Thursday, October 21, 2010

How Do You Get Good Employees to Stay?

In a completely scientific non-random sampling, 2 of my 3 sisters have gotten new jobs in the past two weeks. In both cases, they were frustrated with their roles at their employers and were able to move on to jobs/environments that were a better fit.

Many organizations had to cut back during the recession leaving employees with more work and fewer resources. That makes the timing ripe for turnover in those organizations now that the economy is improving.

Some turnover is inevitable and there are times when good people leave an organization for reasons beyond your control. Those are the times to break out the cake and balloons and wish them well with a nice send off. But what about that star employee that you should have been able to keep? Wouldn’t you rather know what he or she has to say about the organization and what you could do to keep him around?

There’s a not so new concept called a “stay interview” that is a great tool to use. The idea is simple; you interview your good employees and ask what it would take to get them to stay, before they give their notice. This is also a great time to let them know they are appreciated and that you value the work that they do.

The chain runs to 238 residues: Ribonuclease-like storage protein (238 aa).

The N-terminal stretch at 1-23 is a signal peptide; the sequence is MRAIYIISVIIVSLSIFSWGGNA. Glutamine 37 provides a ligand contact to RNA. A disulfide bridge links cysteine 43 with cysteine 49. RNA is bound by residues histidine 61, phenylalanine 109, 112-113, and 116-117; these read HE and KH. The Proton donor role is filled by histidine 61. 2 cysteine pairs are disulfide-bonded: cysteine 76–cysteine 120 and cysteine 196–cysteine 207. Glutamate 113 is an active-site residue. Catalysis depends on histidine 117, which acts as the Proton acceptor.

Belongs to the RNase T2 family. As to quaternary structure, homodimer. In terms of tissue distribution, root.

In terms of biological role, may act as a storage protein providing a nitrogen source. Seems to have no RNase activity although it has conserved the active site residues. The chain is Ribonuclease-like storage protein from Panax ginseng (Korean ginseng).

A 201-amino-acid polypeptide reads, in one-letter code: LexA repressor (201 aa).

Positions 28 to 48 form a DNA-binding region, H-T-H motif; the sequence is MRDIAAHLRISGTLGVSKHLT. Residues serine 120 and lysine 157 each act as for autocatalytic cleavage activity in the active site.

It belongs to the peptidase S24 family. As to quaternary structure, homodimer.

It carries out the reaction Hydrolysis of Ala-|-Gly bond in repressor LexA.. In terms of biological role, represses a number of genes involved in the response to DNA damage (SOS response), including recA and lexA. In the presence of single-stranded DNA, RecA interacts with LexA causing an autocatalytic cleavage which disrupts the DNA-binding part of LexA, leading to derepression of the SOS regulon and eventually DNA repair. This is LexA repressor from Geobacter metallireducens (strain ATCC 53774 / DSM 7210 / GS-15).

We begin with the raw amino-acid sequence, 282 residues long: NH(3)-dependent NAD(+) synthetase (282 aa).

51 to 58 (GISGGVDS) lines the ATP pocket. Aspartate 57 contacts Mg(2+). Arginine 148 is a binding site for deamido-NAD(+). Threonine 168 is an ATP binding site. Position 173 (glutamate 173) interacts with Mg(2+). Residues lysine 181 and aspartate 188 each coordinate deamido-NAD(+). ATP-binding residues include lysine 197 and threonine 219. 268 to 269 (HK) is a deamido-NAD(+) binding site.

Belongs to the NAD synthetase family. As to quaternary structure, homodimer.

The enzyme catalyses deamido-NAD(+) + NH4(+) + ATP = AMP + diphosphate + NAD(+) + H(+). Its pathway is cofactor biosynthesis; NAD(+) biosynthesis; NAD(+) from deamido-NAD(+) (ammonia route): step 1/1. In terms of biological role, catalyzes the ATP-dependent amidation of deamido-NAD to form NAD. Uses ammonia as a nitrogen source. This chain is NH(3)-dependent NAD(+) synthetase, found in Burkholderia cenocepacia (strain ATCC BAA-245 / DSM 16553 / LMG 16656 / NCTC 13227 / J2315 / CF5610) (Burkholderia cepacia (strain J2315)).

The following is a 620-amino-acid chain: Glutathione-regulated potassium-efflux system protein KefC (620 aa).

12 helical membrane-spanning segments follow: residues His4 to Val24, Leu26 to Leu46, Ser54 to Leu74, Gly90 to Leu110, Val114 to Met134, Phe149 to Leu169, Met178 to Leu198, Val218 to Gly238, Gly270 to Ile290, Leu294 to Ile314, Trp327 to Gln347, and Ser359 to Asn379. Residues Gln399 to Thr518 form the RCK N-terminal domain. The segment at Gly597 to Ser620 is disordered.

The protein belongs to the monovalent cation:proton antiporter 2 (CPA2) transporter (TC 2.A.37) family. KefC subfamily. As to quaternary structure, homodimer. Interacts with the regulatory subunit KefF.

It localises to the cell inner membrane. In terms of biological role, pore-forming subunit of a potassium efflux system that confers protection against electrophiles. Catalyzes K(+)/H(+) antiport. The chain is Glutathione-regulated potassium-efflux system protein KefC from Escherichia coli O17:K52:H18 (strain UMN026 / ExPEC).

As our economy continues to pick back up, we’ll have more opportunities for our organizations to grow, but that also means more opportunities for our employees to leave. That’s why this is an ideal time to ask them how they view their future with us.

Curious about my third sister? She was recently promoted. I didn’t ask if her boss did a “stay interview”, but it’s entirely possible. In any case, she’s going to stay.


  1. I wish I would have been given an opportunity for an exit interview, let alone a stay interview. These are good suggestions for managers! thanks.

  2. Dear Anonymous,

    Thanks for your post. It's hard for managers to remember to spend time with their good employees when they have too many other irons in the fire. I left an employer and found out 10 years later they were still referring to me as "the one who got away." Wish I had known that while I was there!